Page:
3 Nov 20
Coronavirus employment law update: Job Retention Scheme extended, Job Support Scheme placed on ice.
As was widely reported over this weekend, England is almost certain to be placed back into a nationwide lockdown from Thursday of this week. As a result, the Government has decided that the Coronavirus Job Retention Scheme (“CJRS”), more commonly known as the furlough scheme, would not end on 31 October as originally planned and shall instead continue in a more generous guise than what had been available during the past two months. The government has also indicated that the new Coronavirus Job Support Scheme, which had originally been intended to replace CRJS from 1 November, shall be postponed and is still expected to come into force in due course, most likely once the national lockdown has been lifted.
The finer details of this latest version of CJRS are yet to be announced, but in essence it is expected to mirror what was available in the later summer:
- Employees can be placed on ‘flexible furlough’, i.e they can work some of their usual hours and be placed on furlough for the remainder – this would need to be done by way of agreement, as before
- For all hours spent on furlough, the Government will pay 80% of the employee’s normal earnings, capped at £2,500 (i.e. the employer pays 100% for the time spent working, and the Government will pay 80% pay for any time spent on furlough that would usually be spent working otherwise)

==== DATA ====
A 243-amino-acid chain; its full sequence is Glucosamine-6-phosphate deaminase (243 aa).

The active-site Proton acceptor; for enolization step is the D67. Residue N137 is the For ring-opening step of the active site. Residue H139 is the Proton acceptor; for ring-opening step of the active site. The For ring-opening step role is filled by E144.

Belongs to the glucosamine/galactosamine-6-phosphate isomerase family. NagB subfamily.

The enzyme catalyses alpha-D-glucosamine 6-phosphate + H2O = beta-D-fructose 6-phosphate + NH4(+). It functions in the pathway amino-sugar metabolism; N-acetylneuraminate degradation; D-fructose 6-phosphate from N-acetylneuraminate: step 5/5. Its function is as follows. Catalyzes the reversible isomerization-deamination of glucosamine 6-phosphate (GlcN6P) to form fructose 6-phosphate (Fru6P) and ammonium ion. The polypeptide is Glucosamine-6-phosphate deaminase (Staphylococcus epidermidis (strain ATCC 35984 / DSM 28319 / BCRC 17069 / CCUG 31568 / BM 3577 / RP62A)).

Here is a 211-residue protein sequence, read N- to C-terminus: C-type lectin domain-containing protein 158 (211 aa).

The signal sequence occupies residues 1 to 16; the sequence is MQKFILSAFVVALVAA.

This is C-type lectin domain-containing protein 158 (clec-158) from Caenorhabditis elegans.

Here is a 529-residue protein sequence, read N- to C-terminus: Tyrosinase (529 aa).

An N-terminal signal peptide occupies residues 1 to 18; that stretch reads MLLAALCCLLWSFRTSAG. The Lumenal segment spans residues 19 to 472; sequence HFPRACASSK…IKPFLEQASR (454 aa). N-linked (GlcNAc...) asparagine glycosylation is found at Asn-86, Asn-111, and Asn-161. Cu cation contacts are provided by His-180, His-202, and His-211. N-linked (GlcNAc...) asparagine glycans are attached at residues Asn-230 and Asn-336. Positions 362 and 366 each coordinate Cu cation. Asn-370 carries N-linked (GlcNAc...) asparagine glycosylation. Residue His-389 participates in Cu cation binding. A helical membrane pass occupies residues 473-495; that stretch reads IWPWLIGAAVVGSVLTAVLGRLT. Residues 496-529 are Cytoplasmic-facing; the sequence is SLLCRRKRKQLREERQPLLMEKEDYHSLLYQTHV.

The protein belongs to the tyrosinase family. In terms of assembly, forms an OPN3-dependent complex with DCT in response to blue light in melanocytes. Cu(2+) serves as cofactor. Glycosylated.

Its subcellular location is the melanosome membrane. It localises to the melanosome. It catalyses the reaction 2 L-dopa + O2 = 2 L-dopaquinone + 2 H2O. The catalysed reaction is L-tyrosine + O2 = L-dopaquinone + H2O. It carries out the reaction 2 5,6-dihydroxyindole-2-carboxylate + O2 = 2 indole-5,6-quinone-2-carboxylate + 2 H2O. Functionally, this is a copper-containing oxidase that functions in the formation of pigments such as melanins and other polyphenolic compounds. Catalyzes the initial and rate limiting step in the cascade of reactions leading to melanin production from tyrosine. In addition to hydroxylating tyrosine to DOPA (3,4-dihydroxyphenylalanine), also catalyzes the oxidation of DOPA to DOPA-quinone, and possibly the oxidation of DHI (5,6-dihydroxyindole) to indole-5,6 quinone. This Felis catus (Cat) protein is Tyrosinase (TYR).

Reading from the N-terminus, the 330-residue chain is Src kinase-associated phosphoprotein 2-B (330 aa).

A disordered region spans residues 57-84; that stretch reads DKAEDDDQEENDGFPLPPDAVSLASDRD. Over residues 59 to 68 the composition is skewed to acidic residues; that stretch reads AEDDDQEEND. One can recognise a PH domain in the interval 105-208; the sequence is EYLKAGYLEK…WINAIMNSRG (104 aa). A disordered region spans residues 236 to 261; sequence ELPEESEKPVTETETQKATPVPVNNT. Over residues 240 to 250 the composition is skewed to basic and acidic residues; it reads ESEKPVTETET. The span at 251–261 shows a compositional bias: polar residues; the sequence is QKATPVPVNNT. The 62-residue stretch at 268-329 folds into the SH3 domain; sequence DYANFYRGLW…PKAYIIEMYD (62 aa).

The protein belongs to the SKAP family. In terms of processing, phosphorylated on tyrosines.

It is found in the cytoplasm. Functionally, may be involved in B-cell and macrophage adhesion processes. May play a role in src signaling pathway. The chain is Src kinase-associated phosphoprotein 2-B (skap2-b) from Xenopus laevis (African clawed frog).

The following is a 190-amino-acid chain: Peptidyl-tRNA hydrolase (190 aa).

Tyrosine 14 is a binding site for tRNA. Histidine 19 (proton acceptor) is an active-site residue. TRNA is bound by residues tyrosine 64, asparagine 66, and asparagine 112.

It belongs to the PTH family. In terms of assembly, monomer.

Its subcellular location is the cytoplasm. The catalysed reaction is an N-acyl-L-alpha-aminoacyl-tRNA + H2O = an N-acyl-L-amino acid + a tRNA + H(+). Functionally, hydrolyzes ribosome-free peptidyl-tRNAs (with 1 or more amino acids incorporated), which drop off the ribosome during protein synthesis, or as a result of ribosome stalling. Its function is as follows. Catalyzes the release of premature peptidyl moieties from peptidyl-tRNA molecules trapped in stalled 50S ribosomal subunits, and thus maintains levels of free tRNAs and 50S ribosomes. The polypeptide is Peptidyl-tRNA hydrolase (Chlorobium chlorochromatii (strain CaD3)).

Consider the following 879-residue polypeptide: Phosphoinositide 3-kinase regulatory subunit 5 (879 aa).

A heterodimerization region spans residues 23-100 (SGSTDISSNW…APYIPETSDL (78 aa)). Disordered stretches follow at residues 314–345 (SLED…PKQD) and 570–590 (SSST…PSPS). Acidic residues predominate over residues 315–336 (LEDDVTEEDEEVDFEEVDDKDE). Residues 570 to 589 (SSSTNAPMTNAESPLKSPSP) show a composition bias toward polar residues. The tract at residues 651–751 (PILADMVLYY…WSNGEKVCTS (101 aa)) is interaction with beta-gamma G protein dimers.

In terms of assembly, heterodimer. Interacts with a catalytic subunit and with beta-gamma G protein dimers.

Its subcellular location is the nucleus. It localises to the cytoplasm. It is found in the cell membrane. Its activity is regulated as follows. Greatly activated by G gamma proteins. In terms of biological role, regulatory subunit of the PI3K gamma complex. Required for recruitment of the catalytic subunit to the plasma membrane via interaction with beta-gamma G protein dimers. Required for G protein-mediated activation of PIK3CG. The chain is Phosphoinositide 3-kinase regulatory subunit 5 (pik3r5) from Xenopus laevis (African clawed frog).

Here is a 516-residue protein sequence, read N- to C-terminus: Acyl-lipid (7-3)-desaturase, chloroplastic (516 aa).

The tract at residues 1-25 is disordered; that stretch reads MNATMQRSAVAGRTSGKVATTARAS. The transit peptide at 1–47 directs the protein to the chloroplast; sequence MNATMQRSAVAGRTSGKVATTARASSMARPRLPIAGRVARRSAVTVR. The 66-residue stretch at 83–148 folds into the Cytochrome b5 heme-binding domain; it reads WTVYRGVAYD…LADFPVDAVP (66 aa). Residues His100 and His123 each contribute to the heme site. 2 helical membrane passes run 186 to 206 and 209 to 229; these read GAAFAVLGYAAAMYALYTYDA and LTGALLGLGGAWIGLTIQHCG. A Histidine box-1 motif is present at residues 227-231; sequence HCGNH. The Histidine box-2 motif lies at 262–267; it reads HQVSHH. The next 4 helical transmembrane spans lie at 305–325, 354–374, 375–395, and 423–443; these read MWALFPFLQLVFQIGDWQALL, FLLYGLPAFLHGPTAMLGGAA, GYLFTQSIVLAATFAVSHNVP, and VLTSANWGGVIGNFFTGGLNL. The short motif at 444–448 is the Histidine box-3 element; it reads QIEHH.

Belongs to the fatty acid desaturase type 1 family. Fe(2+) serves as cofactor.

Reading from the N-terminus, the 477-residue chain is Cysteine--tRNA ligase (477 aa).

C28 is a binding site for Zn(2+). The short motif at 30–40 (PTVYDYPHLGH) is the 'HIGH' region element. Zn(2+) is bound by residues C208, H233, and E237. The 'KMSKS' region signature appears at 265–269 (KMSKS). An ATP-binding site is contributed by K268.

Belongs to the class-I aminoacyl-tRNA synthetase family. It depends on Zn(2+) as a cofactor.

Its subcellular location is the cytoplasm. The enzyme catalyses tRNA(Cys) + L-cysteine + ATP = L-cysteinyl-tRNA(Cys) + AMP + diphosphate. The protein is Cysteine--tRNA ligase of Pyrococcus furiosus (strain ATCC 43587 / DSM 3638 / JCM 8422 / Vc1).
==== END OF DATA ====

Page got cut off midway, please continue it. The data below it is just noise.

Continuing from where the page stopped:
- Employers can choose to top up the 80%/£2,500 if they wish, and in any case the employer will need to pay the NICs and pension contributions regardless
- All employees that were on the payroll as at 30 October 2020 are eligible
- Normal employment law principles continue to apply otherwise (e.g. discrimination and the normal rules relating to changing terms of employment)
- Employers must pay staff up front and claim payment under the CJRS in arrears, using the CRJS portal
As before, the devil shall of course be in the detail as to things like how reference hours and reference salary should be calculated, for the purposes of determining an employee’s ‘normal working hours’ and ‘normal pay’ for CJRS purposes. In this respect, the Government has stated that the methodology shall be “broadly the same” as before, so employers should expect some changes to be made from the summer’s rules and it would be sensible to keep a close eye on official guidance and regulations from the Government and HMRC as they are published.
If you have any questions or concerns regarding these matters, please feel free to get in touch with our employment law specialist at Onside Law, Alex Brooks.
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